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by this hope! And it is only where religion is found, that the union can be unclouded, or this happiness be known : only then that mutual confidence can be fully established, and the conduct of those who are so united can afford a living illustration of “how good and how pleasant a thing it is for such to dwell in unity ?"

M. M.


• The world was sad, the garden was a wild,
And man, the hermit, sighed till woman smiled.”


AMONG the gracious provisions of an all-wise and boun. tiful Creator for the happiness of his creatures, there is none that seems more eminently to demand our attention, and to deserve our gratitude, than the institution of marriage. According to holy writ, after Adam had been formed, God said, “ It is not good for the man to be alone. I will make a help meet for him.” This help was woman, given unto man as the companion and partner of his life. An after command was given unto them, to increase and multiply and replenish the earth."

Thus then, on the authority of scripture, we may recog. nise the establishment of the marriage state by God, and of course its adaptation to the nature of man. From the second command may be inferred the perpetuation of this state among the successive generations proceeding from our common parents, and the obligation of men to enter into it in order to fulfil that command.

Putting aside the inspired volume, and judging of matrimony by the light of nature and the dictates of reason, we shall still come to the same conclusion. In all


and climates, among all people, nations, and tongues, the marriage state and the establishment of domestic relations are looked

upon with honour, as the object and consummation of manhood, and as a necessary ingredient in the cup of human felicity. This universal consent is the voice of nature, the language of the heart, the law of our being impressed upon it by the finger of God, when he fashioned man from the dust of the earth, and breathed into his nostrils the breath of life, so that he became a living soul. It was from this conformation that it was not good for man to be alone; and deeply and darkly as sin and suffering have wrought upon the race, the thousands of years that have passed have only established more convincingly the divine origin of this inter. nal law. The fashions of the world have countlessly changed, empires have risen and fallen, dynasties have been forgotten, even nations and races have been lost, and barba. rism and civilization have successively and alternately held their sway ; but in all conditions of man, from the highest pitch of pride and sovereignty to the lowest state of servitude,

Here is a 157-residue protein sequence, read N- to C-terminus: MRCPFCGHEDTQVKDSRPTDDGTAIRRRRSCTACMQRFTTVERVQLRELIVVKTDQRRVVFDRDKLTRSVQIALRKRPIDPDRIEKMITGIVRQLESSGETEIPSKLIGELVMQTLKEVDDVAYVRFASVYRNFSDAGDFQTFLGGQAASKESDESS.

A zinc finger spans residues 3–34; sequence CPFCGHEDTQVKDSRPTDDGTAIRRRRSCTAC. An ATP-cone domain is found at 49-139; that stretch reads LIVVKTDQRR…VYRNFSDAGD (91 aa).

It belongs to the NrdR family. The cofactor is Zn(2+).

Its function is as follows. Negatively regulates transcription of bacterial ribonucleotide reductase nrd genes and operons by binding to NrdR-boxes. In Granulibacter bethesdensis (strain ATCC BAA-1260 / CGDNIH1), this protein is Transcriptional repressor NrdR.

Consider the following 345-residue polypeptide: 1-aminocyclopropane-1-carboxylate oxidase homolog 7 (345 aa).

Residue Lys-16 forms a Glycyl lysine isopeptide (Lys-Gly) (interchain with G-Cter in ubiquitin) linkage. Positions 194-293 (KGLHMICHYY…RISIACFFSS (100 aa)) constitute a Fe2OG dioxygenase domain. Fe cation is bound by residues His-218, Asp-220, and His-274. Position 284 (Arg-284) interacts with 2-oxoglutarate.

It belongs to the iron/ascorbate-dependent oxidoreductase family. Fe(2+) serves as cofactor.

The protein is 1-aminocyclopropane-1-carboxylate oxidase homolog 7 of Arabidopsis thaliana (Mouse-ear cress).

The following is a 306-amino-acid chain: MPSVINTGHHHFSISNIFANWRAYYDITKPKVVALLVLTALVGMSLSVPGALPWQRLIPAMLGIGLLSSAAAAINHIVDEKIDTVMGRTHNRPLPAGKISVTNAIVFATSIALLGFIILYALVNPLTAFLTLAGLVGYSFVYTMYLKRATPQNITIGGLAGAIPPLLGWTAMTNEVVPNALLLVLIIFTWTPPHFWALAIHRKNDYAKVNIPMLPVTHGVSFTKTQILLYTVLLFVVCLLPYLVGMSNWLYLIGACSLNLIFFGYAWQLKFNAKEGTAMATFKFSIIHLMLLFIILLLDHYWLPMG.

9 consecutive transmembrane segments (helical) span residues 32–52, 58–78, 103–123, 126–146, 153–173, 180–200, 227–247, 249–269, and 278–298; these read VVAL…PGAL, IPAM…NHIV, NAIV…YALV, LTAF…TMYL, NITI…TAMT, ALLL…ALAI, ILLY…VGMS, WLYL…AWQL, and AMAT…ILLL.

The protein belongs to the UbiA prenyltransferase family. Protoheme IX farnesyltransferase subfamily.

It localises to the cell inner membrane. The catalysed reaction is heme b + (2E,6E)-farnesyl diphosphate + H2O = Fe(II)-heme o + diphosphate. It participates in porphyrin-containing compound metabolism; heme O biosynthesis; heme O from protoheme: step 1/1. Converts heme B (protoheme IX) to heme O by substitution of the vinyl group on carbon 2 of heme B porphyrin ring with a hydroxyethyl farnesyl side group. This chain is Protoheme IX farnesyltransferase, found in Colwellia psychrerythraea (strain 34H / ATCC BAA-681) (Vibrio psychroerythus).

* Yoked with the brutes and fettered to the soil,"

has the state of marriage or some connexion of the sexes equivalent thereto, been the fondest of the aims and the objects of man, a crown of happiness to his glory, and a solace to his degradation and wretchedness.

On the authority therefore both of scripture and natural religion, it seems justifiable to assert, that marriage is in conformity to the will of God, and voluntary celibacy of course opposed to it. That there may not be reasons to justify the last in some instances, we will not deny ; but they must be founded upon something more than caprice, than subservience to selfish gratifications, or to the conventional decrees, or fancied requisitions of the fashions of the world. Serious hereditary defects of body or mind, or inability to rear an offspring to usefulness and with reasonable comfort, are all that seem valid.